A book—for children and adults alike—of the remembrances of Richard Quinney growing up on the family farm in southeastern Wisconsin in the 1930s and 1940s. Charming color drawings illustrate the recollections of attending a one-room school, working in the fields, haying on summer days, threshing, going to school on winter days in the bobsleigh drawn by horses, milking the cows in the barn, ice skating and sledding down hill, and waiting for the mailman to bring news from other places. The book is dedicated to Quinney’s brother, Ralph, his companion of those early years on the farm.
You remember clearly a few things from the years when you were young, things that happened maybe only once but have lasted a lifetime. These memories have given you the sense of who you are. There is no past in your life without these memories.
Your memories are connected to visual images. In your mind, in your imagination, these images are the paths through which you know the early years of your life. Your life is a series of such images.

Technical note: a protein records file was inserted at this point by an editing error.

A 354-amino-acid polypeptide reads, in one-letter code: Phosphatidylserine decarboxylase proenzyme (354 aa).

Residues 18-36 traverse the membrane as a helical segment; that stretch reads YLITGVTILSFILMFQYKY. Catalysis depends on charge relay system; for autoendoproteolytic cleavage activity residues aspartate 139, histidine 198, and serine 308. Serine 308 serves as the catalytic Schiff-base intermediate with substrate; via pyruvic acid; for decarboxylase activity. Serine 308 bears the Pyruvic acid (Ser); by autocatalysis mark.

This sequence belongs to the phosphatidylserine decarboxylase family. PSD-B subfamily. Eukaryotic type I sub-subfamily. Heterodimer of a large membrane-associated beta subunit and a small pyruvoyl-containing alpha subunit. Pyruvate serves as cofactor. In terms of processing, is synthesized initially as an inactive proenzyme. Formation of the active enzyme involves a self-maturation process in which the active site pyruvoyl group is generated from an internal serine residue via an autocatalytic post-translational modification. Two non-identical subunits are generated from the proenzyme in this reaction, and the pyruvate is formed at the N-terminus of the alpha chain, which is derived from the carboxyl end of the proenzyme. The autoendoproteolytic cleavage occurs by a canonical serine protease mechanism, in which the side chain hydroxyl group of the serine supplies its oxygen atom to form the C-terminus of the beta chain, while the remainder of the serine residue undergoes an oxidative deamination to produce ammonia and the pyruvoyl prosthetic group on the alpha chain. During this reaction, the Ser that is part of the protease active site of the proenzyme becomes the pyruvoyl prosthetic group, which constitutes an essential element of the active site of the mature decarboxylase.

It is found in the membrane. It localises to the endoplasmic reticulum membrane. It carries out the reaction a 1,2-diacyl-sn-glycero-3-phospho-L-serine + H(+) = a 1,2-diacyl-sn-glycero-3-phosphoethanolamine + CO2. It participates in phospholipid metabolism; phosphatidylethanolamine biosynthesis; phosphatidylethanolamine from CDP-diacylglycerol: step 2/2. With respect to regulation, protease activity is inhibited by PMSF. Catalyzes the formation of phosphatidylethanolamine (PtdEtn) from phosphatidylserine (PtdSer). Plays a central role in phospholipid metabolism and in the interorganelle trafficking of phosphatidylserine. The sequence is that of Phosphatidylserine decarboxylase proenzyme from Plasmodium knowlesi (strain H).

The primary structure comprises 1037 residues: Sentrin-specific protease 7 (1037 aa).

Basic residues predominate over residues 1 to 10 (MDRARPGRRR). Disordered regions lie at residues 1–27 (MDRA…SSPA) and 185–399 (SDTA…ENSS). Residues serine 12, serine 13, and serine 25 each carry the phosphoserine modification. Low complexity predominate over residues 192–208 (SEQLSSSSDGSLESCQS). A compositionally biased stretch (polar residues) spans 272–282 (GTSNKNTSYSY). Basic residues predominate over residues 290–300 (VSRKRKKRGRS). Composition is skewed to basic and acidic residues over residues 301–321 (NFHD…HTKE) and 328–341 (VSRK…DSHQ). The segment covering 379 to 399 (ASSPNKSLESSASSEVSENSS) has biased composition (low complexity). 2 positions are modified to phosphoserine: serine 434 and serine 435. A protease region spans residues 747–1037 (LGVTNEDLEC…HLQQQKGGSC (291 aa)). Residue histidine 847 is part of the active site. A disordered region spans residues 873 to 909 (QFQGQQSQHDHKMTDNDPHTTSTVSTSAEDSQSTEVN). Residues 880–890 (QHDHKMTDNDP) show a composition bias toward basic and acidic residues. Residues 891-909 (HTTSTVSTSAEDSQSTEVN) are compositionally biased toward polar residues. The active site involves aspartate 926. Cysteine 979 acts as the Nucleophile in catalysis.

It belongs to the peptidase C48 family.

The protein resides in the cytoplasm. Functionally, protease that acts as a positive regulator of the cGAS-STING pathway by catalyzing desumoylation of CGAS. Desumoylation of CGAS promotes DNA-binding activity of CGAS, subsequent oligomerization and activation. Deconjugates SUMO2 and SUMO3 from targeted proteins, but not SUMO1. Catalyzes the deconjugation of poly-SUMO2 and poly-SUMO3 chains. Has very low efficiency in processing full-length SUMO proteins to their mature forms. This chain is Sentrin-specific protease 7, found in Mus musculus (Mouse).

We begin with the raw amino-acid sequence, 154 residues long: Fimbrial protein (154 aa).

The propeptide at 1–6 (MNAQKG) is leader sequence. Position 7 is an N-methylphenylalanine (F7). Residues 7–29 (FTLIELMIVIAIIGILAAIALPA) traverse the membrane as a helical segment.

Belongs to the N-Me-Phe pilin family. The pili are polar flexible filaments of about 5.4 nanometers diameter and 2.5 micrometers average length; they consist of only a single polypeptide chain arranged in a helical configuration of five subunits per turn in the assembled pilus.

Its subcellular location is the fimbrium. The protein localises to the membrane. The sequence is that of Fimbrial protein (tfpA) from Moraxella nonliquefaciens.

The time may come when you feel the need to make sketches of your visual memories. Your artistic skill will be of little concern. What will matter is the intensity of your need to draw what you remember of your past. That need may come, as it did for me, later in life when your past is crucial to your living in the present. Your past, as now vividly remembered, is helping you to live fully in the present. Your past is part of your present—and is fast becoming your future.